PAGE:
No Panic asked it’s patrons how they deal with stress for stress awareness month. See their responses below.
Professor Kevin Gournay
My number one strategy is physical exercise. I think that regular exercise is also the key to preventing stress building, because simply put, it burns off the physical arousal that underpins stress responses. I also use simple reflection on a daily basis; usually just before sleep. I simply reflect on the good things in my life; many of which like others, I tend to take for granted. When life throws up problems, I use my life experiences to contrast these problems with those experiences. I’ve had considerable experience of International Development work and seeing people suffer enormous deprivations and trauma; I try to contrast those experiences with the particular stressful problem I’m facing and usually find that my problem is, in the big scheme of things, not really important. One thing that I use often is the very technique I suggest to all those with anxiety disorders – slow diaphragmatic breathing – this genuinely reduces blood pressure; but also serves to enhance tranquillity. I don’t meditate (I get a meditative state when I run long distances; anything over 40 minutes) but I know from others that preparation for meditation requires slow breathing.
Professor Roz Shafran
My personal top tip for managing stress is to make sure there are at least some pleasurable activities in the day for oneself. It might be simple (such as checking a particular website or making a phone call) or something bigger like a trip to the theatre.
Meditation/Relaxation. If I feel the stress levels started to rise I make sure I make time for a daily mediation session – 10 mins minimum of counting breaths. I used to do a progressive relaxation exercise too – relaxing muscles from toes up to my head and back. Either of these has always helped me through a stressful time – even five minutes a day is beneficial.
Cut out caffeine. If I feel heart rate going – or feel uptight – i go to down to one or two cups of tea a day max – no coffee – and switch to chamomile tea/mint tea as my main beverage.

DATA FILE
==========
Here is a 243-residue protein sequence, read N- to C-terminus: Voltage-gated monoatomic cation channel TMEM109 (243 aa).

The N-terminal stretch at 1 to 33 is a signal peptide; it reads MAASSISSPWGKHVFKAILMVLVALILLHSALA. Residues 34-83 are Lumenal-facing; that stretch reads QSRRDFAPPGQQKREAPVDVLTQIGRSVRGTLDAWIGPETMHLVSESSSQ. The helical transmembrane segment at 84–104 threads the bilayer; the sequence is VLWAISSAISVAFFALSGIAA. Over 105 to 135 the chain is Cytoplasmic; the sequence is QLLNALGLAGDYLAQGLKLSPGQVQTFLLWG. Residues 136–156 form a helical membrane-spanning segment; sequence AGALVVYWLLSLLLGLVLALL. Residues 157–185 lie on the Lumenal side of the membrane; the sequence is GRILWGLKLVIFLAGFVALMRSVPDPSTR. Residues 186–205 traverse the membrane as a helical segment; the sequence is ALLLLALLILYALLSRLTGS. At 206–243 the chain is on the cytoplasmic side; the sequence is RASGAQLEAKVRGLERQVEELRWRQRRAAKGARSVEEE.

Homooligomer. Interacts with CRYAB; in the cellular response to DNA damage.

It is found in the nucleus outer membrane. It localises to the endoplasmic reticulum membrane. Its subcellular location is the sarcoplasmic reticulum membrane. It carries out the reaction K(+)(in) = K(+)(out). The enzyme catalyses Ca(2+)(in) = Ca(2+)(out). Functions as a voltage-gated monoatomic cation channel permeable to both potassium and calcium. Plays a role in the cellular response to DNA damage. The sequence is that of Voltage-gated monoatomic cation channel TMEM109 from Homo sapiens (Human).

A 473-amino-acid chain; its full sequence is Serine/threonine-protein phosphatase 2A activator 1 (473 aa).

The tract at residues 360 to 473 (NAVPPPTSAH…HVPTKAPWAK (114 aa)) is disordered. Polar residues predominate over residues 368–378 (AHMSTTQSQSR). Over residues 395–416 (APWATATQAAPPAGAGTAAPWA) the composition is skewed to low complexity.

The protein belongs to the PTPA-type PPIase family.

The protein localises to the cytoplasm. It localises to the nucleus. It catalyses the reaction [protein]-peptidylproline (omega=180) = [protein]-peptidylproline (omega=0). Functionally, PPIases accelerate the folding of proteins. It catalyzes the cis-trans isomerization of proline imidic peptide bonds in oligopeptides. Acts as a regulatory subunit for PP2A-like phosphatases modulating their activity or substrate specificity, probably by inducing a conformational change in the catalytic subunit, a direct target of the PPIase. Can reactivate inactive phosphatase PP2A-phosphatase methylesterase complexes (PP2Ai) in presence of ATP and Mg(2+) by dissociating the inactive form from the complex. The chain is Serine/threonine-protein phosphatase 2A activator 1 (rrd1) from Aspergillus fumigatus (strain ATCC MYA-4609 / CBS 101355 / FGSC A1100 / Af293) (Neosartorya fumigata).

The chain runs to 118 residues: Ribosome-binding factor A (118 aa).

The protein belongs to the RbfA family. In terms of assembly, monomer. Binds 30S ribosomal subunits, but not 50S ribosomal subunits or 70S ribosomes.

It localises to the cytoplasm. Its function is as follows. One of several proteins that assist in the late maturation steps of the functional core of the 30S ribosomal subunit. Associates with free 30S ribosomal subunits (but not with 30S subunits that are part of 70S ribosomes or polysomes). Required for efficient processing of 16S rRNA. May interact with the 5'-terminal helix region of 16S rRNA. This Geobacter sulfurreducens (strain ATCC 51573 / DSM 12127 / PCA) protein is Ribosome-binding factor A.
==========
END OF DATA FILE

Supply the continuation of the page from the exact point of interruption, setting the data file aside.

Relaxing soak in a bath – I like relaxing bubbles too – Radox will do – nothing fancy.
Sleep – make sure I’m getting enough – a few early nights always helps
Exercise – definitely a major help – perhaps the most important of all of these. 20-30 mins of cardio (I’m lucky to have steep hills near where I live so no gym required) – or 30-40 min swim. It helps promote physical tiredness and thus boosts a good night’s sleep too.
Eat well – cut out the unhealthy stuff I find helps. Up the fruit and veg.
Do what you love – some time doing whatever your most absorbing pastime is. I like playing music. Doesn’t matter what it is as long as it absorbs you.
Talking it out – If I’m worrying about something in particular I find talking it through with a friend always helps.
Prayer – if you have a spiritual side – (and that doesn’t mean you have to be a follower of a particular religion) – a prayer to Higher Power/the Universe – whatever you want to call it – can be a powerful stress-reliever too.
Professor Anthony Sheehan
- Firstly, like many I find exercise helps me a lot. I like to run (very slowly;I’m not built for distance!) The feeling space that running creates really helps me. Worries like to occupy space and I find if I get outdoors I give those worries so much space that they seem to get diluted. I also like the rhythm of running and breathing…it’s a distraction from whatever is in my mind.
- Secondly I’ve gotten pretty good at reminding myself that I am allowed a ‘second thought’ If I approach a situation and my first thought is a worrying one I give myself a break and say in my own head “give yourself a second opinion” A second thought, if we permit it, is almost always less negative than the first. This helps when you are experiencing anger too.
- Finally, I believe in the power of love. To feel loved and to give love in return is so important to emotional wellbeing. If we can be in the company of love then we can talk about our feeling without fear and feel safe in the knowledge that ‘this too will pass’.